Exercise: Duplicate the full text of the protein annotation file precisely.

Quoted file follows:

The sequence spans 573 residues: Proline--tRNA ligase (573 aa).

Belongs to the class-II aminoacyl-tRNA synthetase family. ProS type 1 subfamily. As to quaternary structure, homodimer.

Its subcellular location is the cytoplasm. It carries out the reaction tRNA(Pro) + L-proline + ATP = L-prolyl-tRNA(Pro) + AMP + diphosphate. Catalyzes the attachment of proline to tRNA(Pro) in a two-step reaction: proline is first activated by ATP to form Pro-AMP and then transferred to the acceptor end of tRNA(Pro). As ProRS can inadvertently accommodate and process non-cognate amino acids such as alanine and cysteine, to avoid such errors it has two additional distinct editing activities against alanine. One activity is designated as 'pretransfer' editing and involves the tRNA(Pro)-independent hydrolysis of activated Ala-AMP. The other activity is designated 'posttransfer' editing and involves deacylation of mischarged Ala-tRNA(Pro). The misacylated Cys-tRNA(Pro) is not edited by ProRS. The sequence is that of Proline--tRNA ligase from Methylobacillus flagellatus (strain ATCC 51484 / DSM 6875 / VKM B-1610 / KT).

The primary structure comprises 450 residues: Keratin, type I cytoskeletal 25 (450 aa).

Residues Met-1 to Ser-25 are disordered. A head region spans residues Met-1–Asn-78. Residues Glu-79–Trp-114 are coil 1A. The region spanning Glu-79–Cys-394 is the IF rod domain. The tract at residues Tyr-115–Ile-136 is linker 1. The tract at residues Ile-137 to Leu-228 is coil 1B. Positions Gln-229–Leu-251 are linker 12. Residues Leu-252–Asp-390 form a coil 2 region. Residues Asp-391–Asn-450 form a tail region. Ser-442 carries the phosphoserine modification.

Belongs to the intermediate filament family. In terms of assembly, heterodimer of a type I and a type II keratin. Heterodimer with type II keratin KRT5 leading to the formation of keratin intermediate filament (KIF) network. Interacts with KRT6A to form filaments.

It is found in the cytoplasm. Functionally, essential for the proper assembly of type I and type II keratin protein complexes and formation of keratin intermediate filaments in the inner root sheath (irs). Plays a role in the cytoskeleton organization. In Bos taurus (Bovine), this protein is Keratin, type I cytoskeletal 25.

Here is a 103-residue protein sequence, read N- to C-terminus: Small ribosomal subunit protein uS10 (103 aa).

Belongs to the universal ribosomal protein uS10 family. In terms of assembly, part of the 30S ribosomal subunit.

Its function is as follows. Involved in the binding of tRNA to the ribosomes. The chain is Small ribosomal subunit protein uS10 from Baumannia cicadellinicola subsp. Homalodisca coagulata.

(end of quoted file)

The sequence spans 573 residues: Proline--tRNA ligase (573 aa).

Belongs to the class-II aminoacyl-tRNA synthetase family. ProS type 1 subfamily. As to quaternary structure, homodimer.

Its subcellular location is the cytoplasm. It carries out the reaction tRNA(Pro) + L-proline + ATP = L-prolyl-tRNA(Pro) + AMP + diphosphate. Catalyzes the attachment of proline to tRNA(Pro) in a two-step reaction: proline is first activated by ATP to form Pro-AMP and then transferred to the acceptor end of tRNA(Pro). As ProRS can inadvertently accommodate and process non-cognate amino acids such as alanine and cysteine, to avoid such errors it has two additional distinct editing activities against alanine. One activity is designated as 'pretransfer' editing and involves the tRNA(Pro)-independent hydrolysis of activated Ala-AMP. The other activity is designated 'posttransfer' editing and involves deacylation of mischarged Ala-tRNA(Pro). The misacylated Cys-tRNA(Pro) is not edited by ProRS. The sequence is that of Proline--tRNA ligase from Methylobacillus flagellatus (strain ATCC 51484 / DSM 6875 / VKM B-1610 / KT).

The primary structure comprises 450 residues: Keratin, type I cytoskeletal 25 (450 aa).

Residues Met-1 to Ser-25 are disordered. A head region spans residues Met-1–Asn-78. Residues Glu-79–Trp-114 are coil 1A. The region spanning Glu-79–Cys-394 is the IF rod domain. The tract at residues Tyr-115–Ile-136 is linker 1. The tract at residues Ile-137 to Leu-228 is coil 1B. Positions Gln-229–Leu-251 are linker 12. Residues Leu-252–Asp-390 form a coil 2 region. Residues Asp-391–Asn-450 form a tail region. Ser-442 carries the phosphoserine modification.

Belongs to the intermediate filament family. In terms of assembly, heterodimer of a type I and a type II keratin. Heterodimer with type II keratin KRT5 leading to the formation of keratin intermediate filament (KIF) network. Interacts with KRT6A to form filaments.

It is found in the cytoplasm. Functionally, essential for the proper assembly of type I and type II keratin protein complexes and formation of keratin intermediate filaments in the inner root sheath (irs). Plays a role in the cytoskeleton organization. In Bos taurus (Bovine), this protein is Keratin, type I cytoskeletal 25.

Here is a 103-residue protein sequence, read N- to C-terminus: Small ribosomal subunit protein uS10 (103 aa).

Belongs to the universal ribosomal protein uS10 family. In terms of assembly, part of the 30S ribosomal subunit.

Its function is as follows. Involved in the binding of tRNA to the ribosomes. The chain is Small ribosomal subunit protein uS10 from Baumannia cicadellinicola subsp. Homalodisca coagulata.